BOOK CLUB: Wearing Paper Dresses

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By Anne Brinsden
ISBN: 9781760784850
Imprint: Macmillan Australia

The quote ‘write what you know’ is attributed to the great author, Mark Twain, and though there is debate about whether he meant this figuratively or literally, the fact that Anne Brinsden grew up in the Mallee region of Victoria certainly lends credibility and believability to her writing about life there. Her evocative descriptions of the “Silent skies. The quiet scorch of summer plains” draws you into a world almost inconceivable to many city dwellers in the 50s.   


The desolation and unforgiving landscape is certainly a foreign place for Elise, who is forced to leave the city and follow her husband Bill back to the family farm to help his aging father. Elise was brought up in the comfort and style of middle class city life and finds herself utterly lost in this region of flies, heat and dust, not to mention neighbours who regard her love of coffee and merengue with suspicion and distrust.  The Mallee is a hard place for someone like her, who the locals whisperingly refer to as  highly strung and nervy, and the job of keeping an eye on those nerves falls to her two children, Marjorie and Ruth.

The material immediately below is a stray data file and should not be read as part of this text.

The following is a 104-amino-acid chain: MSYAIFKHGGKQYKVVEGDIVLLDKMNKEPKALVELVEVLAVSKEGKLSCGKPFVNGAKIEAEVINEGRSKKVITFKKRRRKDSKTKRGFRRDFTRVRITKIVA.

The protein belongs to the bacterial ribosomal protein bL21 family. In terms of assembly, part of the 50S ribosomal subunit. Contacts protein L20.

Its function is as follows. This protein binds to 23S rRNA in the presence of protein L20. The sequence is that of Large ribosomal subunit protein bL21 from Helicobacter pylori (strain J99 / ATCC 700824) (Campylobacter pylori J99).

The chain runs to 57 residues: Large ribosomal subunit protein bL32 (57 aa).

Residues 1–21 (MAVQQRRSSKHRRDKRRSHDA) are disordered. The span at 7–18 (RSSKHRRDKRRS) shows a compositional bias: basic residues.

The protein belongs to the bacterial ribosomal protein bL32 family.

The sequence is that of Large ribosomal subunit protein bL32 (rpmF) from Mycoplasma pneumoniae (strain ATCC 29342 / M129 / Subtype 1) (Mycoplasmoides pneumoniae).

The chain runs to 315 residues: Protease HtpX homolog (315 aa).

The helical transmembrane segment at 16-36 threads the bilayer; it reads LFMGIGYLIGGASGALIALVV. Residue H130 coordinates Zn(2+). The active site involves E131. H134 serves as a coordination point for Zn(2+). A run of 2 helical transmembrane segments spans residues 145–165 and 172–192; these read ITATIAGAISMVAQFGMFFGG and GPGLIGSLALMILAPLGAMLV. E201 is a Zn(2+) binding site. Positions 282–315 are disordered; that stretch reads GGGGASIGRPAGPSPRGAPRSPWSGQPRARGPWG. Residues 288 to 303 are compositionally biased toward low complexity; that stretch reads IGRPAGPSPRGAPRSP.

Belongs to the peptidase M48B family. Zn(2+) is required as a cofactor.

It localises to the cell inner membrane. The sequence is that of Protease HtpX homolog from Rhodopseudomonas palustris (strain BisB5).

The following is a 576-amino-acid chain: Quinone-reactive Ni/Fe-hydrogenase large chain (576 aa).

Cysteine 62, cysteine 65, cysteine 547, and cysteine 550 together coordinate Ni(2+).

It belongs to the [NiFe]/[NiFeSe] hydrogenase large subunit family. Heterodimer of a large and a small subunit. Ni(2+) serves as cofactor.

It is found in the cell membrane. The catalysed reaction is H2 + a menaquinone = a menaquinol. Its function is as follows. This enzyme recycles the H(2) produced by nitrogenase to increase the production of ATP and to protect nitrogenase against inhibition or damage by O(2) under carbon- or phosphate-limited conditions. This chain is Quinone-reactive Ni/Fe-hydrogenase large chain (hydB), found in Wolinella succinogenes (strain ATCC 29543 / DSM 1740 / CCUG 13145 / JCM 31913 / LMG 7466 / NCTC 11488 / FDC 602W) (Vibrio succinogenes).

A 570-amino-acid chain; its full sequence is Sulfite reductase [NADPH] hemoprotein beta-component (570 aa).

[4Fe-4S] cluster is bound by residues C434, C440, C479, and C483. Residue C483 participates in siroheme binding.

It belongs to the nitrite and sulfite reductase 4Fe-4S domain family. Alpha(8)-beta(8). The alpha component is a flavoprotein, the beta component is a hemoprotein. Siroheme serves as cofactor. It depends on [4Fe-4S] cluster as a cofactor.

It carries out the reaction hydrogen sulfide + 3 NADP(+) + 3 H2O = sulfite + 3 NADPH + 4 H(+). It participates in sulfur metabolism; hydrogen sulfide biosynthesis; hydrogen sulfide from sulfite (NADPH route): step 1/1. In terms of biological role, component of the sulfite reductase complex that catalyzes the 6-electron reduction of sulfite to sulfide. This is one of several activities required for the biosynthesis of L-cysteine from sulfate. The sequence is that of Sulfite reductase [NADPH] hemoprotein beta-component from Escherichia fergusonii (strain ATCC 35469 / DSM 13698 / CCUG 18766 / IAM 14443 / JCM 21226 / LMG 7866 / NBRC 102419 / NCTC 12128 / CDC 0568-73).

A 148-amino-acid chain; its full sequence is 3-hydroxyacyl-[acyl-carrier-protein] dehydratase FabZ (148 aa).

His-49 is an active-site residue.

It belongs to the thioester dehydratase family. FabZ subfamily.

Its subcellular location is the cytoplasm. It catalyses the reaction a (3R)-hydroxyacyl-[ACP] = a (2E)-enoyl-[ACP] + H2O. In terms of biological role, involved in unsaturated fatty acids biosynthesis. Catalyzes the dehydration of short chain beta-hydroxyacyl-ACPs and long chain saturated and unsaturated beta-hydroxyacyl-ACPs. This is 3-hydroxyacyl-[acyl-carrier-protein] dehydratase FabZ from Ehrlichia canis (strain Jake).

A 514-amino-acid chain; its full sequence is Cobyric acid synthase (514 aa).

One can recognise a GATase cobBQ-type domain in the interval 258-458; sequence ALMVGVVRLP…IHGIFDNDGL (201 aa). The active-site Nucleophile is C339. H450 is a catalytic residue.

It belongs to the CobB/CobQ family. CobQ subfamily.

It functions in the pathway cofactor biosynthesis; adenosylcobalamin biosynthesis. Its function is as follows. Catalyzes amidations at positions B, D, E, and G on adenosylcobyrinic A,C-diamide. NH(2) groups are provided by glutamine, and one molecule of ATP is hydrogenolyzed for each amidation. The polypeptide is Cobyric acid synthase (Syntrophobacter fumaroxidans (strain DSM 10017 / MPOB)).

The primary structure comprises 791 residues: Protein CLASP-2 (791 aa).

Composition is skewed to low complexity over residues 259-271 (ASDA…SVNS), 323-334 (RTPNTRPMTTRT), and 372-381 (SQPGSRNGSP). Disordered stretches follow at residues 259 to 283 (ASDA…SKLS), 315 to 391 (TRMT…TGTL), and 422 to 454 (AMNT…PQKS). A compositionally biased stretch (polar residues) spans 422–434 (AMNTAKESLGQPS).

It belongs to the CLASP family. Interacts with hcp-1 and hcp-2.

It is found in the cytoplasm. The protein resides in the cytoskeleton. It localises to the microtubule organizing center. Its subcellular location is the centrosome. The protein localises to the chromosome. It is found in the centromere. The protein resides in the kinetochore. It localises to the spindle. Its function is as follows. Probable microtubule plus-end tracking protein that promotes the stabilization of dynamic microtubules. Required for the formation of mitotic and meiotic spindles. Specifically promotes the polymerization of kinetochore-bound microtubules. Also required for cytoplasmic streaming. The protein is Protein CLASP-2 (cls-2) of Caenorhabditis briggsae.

Throughout the book, and as the girls grow up, Bill seems to want to ignore the signs of Elise’s impending periodic mental instabilities and Pa is the stereotypical hard country man with no idea how to respond to such a delicate disposition.

Not to mention that Marjorie seemingly often makes her mothers nerves worse; ‘… she rushed. Like a bull in a china shop. […] So the bull trampled and crashed all over the place and the delicate, paper-thin porcelain of Elise’s mind wobbled and swayed’.  

After a particularly bad episode Marjorie flees her home and the Mallee for the city, where she finds some balance and a semblance of peace. But the Mallee and a particular boy she left behind are never far from her thoughts. Like the Mallee root buried deep in the ground disrupts the farmers plough, his memory keeps disrupting her thoughts. Can he convince her to return to the land where she grew up?

This book is the debut novel of Anne Brinsden, which I find absolutely astonishing. The way she writes – beautifully descriptive yet not overblown, witty, funny and poignant – made her characters come to life in a way that I think is rare for a first novel. The story is quite a linear one, you won’t find any overly unpredictable twists or outlandish behaviour, instead you almost feel like the people and events she describes could be about people you know; they could almost step off the page they are so authentic.

I loved this book for its beautiful prose and the faithful imaginings of the complex undercurrents of seemingly ordinary lives. I am looking forward to seeing what Anne comes up with next, and I thank Pan MacMillan and Beauty and Lace for the opportunity to read and review this book.